Wednesday, 5 November 2014

Guy Fawkes - Bonfire Night Special

the book: The Religious Body by Catherine Aird

published 1966




The fire was over on their right, away from the Institute’s buildings. It was well alight, with flames leaping high into the air. Standing round it like a votive circle were the students. Their faces stood out in a white ring in the darkness, the dancing flames reflected in them.

Sloan burst from the car and ran over to the fire brigade.

“I want that fire out” he shouted. “Quickly.”

“Blimey,” said a Leading Fireman. “It’s only a bonfire.”

“I know it is” snapped Sloan, “but I want it out before the guy is burnt. This is a police matter, so look sharp. I want that guy in one piece whatever happens.”…

The fire brigade were running their hoses toward the fire, lacing them in and out of the spectators. The boys divided their attention between them and the fire. The latter was of magnificent proportions now, the flames licking their way to the figure lashed to the top.

There was a sigh from the crowd as the first flame lapped round the feet of the guy.






observations: The guy is dressed in a nun’s habit belonging to a nearby convent where a nun has been murdered - which is a pretty unusual plot turn. We first featured this book a while back – nuns, and a hat-tip to Margot Kinberg & her Confessions of a Mystery Novelist blog. This time it’s seasonal: the bonfire is at an Agricultural Institute, and the students are known for their tricks, and their particularly dangerous activities around 5th November, Bonfire or Guy Fawkes night in the UK. In fact some of them broke into the convent to get the habit – did they perhaps see something important? And does someone have a special interest in getting the habit destroyed?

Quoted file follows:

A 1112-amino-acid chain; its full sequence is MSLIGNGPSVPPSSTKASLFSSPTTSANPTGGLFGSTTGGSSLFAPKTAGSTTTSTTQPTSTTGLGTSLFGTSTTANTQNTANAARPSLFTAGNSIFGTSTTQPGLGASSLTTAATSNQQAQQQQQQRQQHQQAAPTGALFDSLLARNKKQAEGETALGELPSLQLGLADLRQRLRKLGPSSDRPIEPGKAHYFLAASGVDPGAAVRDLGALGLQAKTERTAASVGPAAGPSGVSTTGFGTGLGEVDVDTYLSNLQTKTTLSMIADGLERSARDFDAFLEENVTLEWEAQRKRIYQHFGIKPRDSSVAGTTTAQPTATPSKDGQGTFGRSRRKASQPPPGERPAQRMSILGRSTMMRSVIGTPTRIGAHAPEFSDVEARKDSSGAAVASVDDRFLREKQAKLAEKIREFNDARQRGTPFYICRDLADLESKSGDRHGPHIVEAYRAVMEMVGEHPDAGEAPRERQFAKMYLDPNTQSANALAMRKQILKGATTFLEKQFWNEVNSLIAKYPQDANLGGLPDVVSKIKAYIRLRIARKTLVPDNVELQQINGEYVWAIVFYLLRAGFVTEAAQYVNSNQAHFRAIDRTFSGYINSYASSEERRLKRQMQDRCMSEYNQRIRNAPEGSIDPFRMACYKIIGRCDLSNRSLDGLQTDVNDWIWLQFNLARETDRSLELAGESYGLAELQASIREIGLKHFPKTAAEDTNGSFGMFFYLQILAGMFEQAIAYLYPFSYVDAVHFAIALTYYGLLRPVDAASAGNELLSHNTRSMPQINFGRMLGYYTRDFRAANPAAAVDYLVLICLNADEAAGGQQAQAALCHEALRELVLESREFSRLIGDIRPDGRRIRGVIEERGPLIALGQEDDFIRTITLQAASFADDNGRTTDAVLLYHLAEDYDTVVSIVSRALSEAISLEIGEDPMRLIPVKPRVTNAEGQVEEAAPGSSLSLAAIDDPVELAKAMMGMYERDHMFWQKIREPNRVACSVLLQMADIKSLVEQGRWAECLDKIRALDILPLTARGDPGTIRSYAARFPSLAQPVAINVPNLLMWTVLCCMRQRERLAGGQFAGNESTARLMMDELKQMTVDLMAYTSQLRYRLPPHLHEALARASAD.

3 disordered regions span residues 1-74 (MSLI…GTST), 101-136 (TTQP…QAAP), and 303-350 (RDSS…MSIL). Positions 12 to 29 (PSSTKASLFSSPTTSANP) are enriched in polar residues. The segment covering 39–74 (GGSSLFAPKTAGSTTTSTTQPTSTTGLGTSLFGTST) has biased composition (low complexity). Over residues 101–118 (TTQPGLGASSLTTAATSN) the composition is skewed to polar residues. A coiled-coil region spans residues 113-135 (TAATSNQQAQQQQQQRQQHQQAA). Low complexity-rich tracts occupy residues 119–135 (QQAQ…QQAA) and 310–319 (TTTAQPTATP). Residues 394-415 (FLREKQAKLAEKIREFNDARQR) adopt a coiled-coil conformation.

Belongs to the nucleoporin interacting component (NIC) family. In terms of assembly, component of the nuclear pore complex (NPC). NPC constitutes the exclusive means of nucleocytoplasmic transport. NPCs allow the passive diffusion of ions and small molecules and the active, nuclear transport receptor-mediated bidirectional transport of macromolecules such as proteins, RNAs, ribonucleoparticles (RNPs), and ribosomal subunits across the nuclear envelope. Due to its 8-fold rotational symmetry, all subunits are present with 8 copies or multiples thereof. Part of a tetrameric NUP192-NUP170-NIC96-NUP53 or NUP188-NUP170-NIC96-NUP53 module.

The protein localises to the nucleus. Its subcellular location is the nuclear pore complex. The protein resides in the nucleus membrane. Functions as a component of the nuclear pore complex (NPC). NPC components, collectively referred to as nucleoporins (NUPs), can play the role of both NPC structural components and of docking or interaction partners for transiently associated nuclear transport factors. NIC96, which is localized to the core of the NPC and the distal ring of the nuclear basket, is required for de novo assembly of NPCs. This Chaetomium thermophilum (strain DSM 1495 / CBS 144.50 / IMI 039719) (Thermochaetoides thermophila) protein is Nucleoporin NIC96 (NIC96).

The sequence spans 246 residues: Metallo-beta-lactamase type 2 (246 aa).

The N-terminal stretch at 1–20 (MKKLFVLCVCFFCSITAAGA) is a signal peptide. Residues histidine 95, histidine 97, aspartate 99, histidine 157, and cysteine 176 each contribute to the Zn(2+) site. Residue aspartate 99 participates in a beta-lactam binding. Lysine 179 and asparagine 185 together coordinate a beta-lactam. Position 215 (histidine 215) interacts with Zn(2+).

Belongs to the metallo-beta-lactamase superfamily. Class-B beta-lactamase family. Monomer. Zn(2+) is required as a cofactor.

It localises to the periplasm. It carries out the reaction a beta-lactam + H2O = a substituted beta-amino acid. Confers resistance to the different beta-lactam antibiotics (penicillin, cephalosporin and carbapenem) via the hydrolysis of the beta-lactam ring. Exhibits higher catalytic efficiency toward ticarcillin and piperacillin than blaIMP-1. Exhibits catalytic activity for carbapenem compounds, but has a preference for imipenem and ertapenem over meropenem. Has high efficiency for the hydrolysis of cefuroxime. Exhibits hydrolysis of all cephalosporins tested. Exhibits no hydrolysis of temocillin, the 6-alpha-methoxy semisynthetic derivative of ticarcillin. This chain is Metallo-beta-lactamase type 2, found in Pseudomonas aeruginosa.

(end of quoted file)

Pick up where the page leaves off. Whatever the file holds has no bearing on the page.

There’s a very excellent Irish nun at the convent, who is very anti-police because of her background (her comments and dislike form a running joke), and she refers to the young men of the Agricultural Institute as ‘young limbs of Satan.’ The contrast between the two institutions – male and female, educational and religious – is nicely done.

The investigating policeman, Denis Sloan (he is an unusual fictional policeman in being happily married) discusses with his wife what would make a young woman go into a convent. They are doubtful about the idea of a real vocation, they run through many more possibilities: being lonely, or jilted, needing escape, running away from life, not facing up to things. Rather negative ideas. But overall this is a very positive look at convents, if perhaps not one offering much understanding of a religious calling.

Back in June, we looked at a Celia Fremlin novel, The Trouble-Makers, and there is a great description of a back-garden bonfire & firework party in that – this was very common in the 1960s, though now most people would go to (much safer) communal and municipal firework displays.

The rather fabulous bonfire photo is from the Oregon State University special collection, and would have been hand-coloured. The other picture is from the LSE Library and shows effigies being taken round the streets of London before Guy Fawkes day.

There was a Guy Fawkes entry on the blog back in 2012, with this wonderful picture: 


18 comments:

  1. Maybe it's post birthday blues or maybe I'm just a miserable old git - Bonfire Night is something I enjoy about as much as Halloween. ie I don't. We did go through the motions when the kids were younger but I always found it a chore rather than a pleasure.

    Not feeling the book either I'm afraid - lob my copy on the bonfire! (Nah - second thoughts, I don't advocate book burning, so pass it on to a good home!)

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    1. I think I feel kindly towards these two festivals because of how much the children loved them, so perhaps it takes people different ways. Where I live there is a big public display every year, raises a ton of money for charity.... you take your children when they are little, and then you know they are grown-up when one year they say 'some people from school are all going together, do you think...?' I wouldn't be remotely interested in going myself now, but I still like the idea.

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  2. Moira - Thanks so much for the kind mention. I do like Sloan's character, both in this novel and in the series. And the look at Bonfire Night is really interesting. I think what I really liked about this novel was the fact that Aird portrayed the nuns as humans - as people with pasts, personalities and the like. To me that refreshing.